Amid the surge within a surge of coronavirus cases in the Bay Area, the new COVID-19 vaccines have arrived and are being distributed to frontline healthcare workers and some first responders—but plans for patients and the general public are still in flux.
Alameda County received an initial shipment of 13,650 doses of the BioNTech-Pfizer vaccine last week and began healthcare worker and firefighter vaccinations at hospitals in the Alameda Health System, according to the Alameda County Public Health Department. This includes doses to healthcare workers at Highland Hospital during Christmas week. However, Alameda County health officials are still working out details to get the limited vaccines to workers at satellite clinics like Clinica De La Raza and the Eastmont Health Center.
Vaccines have also been allocated to other health providers in Alameda County such as Kaiser, Sutter Health, and Children’s Hospital. After vaccinating its health workers and first responders, the County will prioritize essential workers like teachers, police, food workers, and other frontline jobs. Older seniors will be in the next grouping and the County is working with Walmart to provide doses at rest homes and longterm care facilities.
At the moment, vaccines are only allocated to healthcare workers and 911 first responders who are at highest risk for COVID-19 exposure.
The final prioritization for which recipients will go when will be based on CA state guidelines generated with the help of a state-wide Community Advisory Board. Alameda County will implement those guidelines with input of its own Community Advisory Group, which held its first meeting on December 21 and agreed the phase one priorities should be:
1a — Health providers who are likely to be in contact with COVID-19 patients
1b — First responders and essential workers like teachers, food store and restaurant workers, agricultural workers, etc.
1c — Seniors over 75 and those in rest homes and those with health conditions that increase risk of death.
The second phase of vaccinations will start off with seniors over 65 and those with underlying health conditions that moderately increase their risk of serious illness. Slides and video from the County’s Covid Community Advisory Group can be found at here. Correctional facility clinics and COVID-19 testers are also in Phase 2.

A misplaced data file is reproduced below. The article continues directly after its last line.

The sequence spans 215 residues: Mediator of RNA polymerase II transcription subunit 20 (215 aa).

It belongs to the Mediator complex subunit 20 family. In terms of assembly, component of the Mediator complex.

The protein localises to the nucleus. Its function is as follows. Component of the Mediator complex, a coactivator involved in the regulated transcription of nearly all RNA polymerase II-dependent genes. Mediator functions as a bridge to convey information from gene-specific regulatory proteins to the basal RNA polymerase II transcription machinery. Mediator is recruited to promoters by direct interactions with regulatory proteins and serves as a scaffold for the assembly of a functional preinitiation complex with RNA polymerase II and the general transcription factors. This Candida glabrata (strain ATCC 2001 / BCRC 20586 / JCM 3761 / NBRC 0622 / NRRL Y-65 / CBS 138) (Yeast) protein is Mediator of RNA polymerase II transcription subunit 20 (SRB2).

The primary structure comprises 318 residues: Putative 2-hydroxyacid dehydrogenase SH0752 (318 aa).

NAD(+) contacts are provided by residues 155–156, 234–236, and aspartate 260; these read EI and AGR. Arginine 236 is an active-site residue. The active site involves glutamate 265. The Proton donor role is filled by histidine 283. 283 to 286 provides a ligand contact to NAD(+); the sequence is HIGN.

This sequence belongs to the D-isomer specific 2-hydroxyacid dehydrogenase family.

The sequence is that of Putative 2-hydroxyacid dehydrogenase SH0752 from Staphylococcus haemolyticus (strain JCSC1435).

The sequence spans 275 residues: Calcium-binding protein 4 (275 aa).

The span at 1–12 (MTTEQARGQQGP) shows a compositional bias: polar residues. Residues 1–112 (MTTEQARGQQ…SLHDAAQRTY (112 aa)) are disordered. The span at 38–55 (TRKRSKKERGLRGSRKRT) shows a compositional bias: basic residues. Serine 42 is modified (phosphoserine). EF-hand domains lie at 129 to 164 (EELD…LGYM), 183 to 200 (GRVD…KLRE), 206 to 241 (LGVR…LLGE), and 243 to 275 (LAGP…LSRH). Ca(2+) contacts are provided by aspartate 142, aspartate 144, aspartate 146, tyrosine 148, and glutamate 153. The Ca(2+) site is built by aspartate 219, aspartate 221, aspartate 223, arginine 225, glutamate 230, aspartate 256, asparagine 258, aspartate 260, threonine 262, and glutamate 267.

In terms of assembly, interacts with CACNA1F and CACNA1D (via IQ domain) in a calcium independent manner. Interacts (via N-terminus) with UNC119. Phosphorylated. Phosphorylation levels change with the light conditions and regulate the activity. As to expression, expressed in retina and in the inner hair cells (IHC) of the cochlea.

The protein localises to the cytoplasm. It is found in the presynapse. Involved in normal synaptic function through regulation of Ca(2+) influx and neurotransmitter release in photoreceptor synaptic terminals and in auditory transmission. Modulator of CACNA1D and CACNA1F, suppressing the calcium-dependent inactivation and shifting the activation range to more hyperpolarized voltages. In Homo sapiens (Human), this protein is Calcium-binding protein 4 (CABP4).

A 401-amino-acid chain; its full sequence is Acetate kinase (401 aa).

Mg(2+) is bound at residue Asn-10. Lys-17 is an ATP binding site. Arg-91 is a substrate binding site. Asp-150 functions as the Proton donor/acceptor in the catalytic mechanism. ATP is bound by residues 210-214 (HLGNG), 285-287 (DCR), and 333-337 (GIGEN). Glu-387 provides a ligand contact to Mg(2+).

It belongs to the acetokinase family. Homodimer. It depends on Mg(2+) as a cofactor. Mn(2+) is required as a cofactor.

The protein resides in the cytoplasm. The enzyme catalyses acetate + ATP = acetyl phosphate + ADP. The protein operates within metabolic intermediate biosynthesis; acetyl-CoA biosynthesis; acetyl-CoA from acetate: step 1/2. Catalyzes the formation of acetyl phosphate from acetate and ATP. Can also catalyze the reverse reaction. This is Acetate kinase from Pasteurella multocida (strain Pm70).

While the state’s framework prioritizes vaccination for different groups of people over four phases, Alameda County has some local control over how those priorities are put into practice.
The definition of “essential worker” is still expanding and was discussed at the Community Adviory group. Some details from the State’s presentation on Tier 1b essential workers are found here.
Advisory Group member Dr. Kathleen Clanon explained Alameda County’s approach to equitably distributing Covid vaccines to the larger community: “We plan to reach many community-based essential workers with ‘PODS’ which stands for Points of Distribution; it’s large scale community vaccination ‘clinics’ at outdoor locations where we can see a thousand or more people in a day. We did that for H1N1.”
Alameda Health System media contact Kate Preston told Oakland Voices “AHS received its first shipment of nearly 3,000 doses of the Pfizer vaccine yesterday and another 4,875 doses are expected next week. In addition, 1,400 doses of the Moderna vaccine has been allocated and should arrive within the next week or so. AHS plans to vaccinate 200 patient-facing healthcare workers per day over the next few weeks.”
Preston added, “AHS is opening additional COVID-19 clinics at Alameda, Fairmont, John George Psychiatric, and San Leandro hospitals next week. The clinics will operate as long as it takes to vaccinate all AHS employees who want it. “
Kaiser’s Media Department told Oakland Voices in a statement: “Kaiser Permanente has started vaccinating employees and physicians with the highest exposure to COVID-19 due to high-risk exposure procedures and close contact with known COVID-positive or COVID-suspected patients. As supplies become more plentiful, we will vaccinate more employees, prioritized based on their risk of exposure as recommended by public health agencies, and our infectious disease leaders’ review of the clinical evidence.” They will follow future state and county guidelines to distributing Covid vaccines to patients and the public as these develop and vaccine supplies increase.
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